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Glendon’s School of Translation Celebrates International Translation Day

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The Glendon School of Translation marked International Translation Day on September 30th with its annual festive gathering of students, faculty, alumni and prominent practitioners.

The theme of this year’s International Translation Day was “Working Together”, with the keynote address of Glendon’s Translation Night on the topic of “Cooperation Between Translators and Technical Writers at IBM”, given by course director Jamie Roberts.

Right: ATIO's Nancy McInnis (on the right) congratulates Cynthia Martel

In his welcoming address, Director of the School of Translation, Professor Andrew Clifford stated that the field of translation – like so many other professions – is in transition as a result of a major demographic shift. While many practitioners are retiring, significant changes are also taking place in translators’ work environment.

“Globalization and outsourcing of work are resulting in translations mostly being done through electronic means, at a distance”, said Clifford, “or through machine translations. Today’s translators need to build a wide range of skills in order to succeed in this new, international workplace.”

Clifford acknowledged the ongoing support and close collaboration of ATIO – the Association of Translators and Interpreters of Ontario – and in particular, its president, Nancy McInnis, who was actively involved in making the evening possible and present at the event.

Left: Elizabeth Desbiens (on the left) receives award from Lyse Ward of RTE

McInnis confirmed that students registered in the School of Translation can obtain a free membership in ATIO, with access to all its services, job postings, workshops and those all-important networking opportunities.

Each year, ATIO also gives an award to an outstanding student in the Glendon program. This year’s ATIO award for academic excellence went to Cynthia Martel, who graduated in the spring of 2009. Martel had worked as a paramedic in the past, but with the arrival of her first baby in August, she wanted to have a profession which would allow her to be regularly available to him. Translation was her choice par excellence. Baby Elliot accompanied his mother to the award ceremony.

Right: ATIO award winner Chrystal Smith

ATIO also awarded a research scholarship to 4th-year international student Chrystal Smith from Trinidad and Tobago, enrolled in the Translation program. “The translation profession has wings“, commented Smith. “It is your passe-partout, that master key that opens the door to an endless world of possibilities.”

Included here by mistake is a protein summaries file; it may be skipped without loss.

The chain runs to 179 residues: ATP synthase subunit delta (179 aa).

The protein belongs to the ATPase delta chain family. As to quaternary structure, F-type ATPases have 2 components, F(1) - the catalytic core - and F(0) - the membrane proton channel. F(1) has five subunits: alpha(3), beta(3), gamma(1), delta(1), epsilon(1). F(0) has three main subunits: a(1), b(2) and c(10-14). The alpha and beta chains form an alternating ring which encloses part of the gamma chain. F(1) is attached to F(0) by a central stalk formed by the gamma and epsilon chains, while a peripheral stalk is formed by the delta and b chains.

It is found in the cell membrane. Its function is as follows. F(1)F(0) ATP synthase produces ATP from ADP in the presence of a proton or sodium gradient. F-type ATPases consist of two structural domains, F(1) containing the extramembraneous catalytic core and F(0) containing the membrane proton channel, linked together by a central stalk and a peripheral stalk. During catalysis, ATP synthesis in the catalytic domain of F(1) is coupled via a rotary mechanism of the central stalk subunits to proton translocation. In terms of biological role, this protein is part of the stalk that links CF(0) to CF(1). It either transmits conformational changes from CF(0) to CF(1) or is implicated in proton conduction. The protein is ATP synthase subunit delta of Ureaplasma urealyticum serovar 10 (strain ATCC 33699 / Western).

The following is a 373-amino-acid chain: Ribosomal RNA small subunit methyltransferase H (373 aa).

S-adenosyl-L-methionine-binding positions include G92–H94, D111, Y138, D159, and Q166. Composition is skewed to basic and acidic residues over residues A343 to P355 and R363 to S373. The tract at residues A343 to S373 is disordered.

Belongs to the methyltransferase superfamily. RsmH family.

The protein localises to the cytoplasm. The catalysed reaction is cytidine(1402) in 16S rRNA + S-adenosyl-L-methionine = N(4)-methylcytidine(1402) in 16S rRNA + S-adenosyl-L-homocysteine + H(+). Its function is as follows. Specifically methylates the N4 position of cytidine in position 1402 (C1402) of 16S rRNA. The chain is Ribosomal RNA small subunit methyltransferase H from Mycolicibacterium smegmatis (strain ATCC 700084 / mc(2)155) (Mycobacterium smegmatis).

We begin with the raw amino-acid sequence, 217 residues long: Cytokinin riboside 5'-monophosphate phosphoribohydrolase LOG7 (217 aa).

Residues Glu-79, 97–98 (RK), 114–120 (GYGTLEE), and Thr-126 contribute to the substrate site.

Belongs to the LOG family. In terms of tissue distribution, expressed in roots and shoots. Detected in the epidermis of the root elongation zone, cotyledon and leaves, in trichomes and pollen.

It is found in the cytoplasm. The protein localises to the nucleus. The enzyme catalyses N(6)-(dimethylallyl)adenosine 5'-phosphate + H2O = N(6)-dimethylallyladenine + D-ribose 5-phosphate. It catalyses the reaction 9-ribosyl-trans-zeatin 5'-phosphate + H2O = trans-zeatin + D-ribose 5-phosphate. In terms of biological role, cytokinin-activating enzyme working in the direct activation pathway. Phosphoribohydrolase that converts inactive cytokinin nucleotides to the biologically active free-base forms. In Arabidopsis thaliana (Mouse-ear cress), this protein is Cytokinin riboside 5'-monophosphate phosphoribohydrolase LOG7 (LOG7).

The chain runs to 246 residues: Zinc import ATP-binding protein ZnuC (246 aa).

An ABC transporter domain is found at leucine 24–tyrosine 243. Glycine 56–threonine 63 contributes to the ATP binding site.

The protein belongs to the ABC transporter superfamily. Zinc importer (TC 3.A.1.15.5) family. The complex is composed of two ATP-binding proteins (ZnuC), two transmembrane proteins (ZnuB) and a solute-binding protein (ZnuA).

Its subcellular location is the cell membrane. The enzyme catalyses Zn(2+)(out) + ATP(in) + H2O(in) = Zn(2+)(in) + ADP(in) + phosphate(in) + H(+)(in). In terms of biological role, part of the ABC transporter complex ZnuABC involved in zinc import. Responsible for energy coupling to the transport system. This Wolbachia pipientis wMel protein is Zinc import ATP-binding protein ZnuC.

The Network of Translators in Education - Réseau des traducteurs en éducation (RTE) – also chose Translation Night to give out an award for professional excellence to Glendon School of Translation graduate, Elizabeth Desbiens. The award was handed over by Lyse Ward of the RTE.

Jennifer Ocquidant, translation coordinator and communications officer of the Canadian branch of Doctors Without Borders - Médecins Sans Frontières (MSF) – was also on hand during the evening. She confirmed that her organization is always searching for volunteer translators, with the double benefit of professional experience for new practitioners, while providing the much-needed translation services that MSF could otherwise not afford.

Left: Keynote speaker Jamie Roberts

Keynote speaker Jamie Roberts straddles school and industry by teaching in the Glendon Technical Communication Program, as well as working for the translation service of International Business Machines (IBM). In fact, he was one of the founders of the college’s Technical Writing Program, in collaboration with Professor Candace Séguinot, and has been a member of Glendon’s teaching faculty for many years.

In his address, Roberts stated that for the evening he was only representing IBM, in order to outline how the company’s technical writers and translators work together; the technology used by the translators and the profession’s role at IBM. “The global economy results in some inscrutable translations on product descriptions and user manuals”, said Roberts. “The ‘I’ in IBM stands for ‘international’ and it is essential that we use accurate language and that we represent the company to the world applying understandable and precise terminology.” Roberts added that IBM has to be sensitive to different cultures and avoid miscommunication. The company produces thousands of pages of translations every year in over 100 languages and machine translations provide only ‘low fidelity’ results, inappropriate for its needs.

Right: Jennifer Ocquidant (on the left) with translation students gathering information about volunteering for Médecins Sans Frontières

“The notion of equivalence in translation is key”, added Roberts. “At IBM, equivalence is clear and unambiguous, but making a one-to-one match of a given concept is a big challenge.”

Like many other large, international companies, IBM is committed to World Wide Simultaneous General Availability. This means that new product documentation has to be available in all the targeted languages at the same time, which can only be achieved by employing many translators. “The need for translators in the future can only be ever-increasing”.

At the conclusion of the formal part of the evening, participants took advantage of the opportunity to reconnect with former classmates and professors, as well as networking for possible work opportunities. “Translation is a small world”, commented Clifford, “and events such as these are of paramount importance for making connections”.

Article submitted by Glendon communications officer Marika Kemeny


Published on October 5, 2009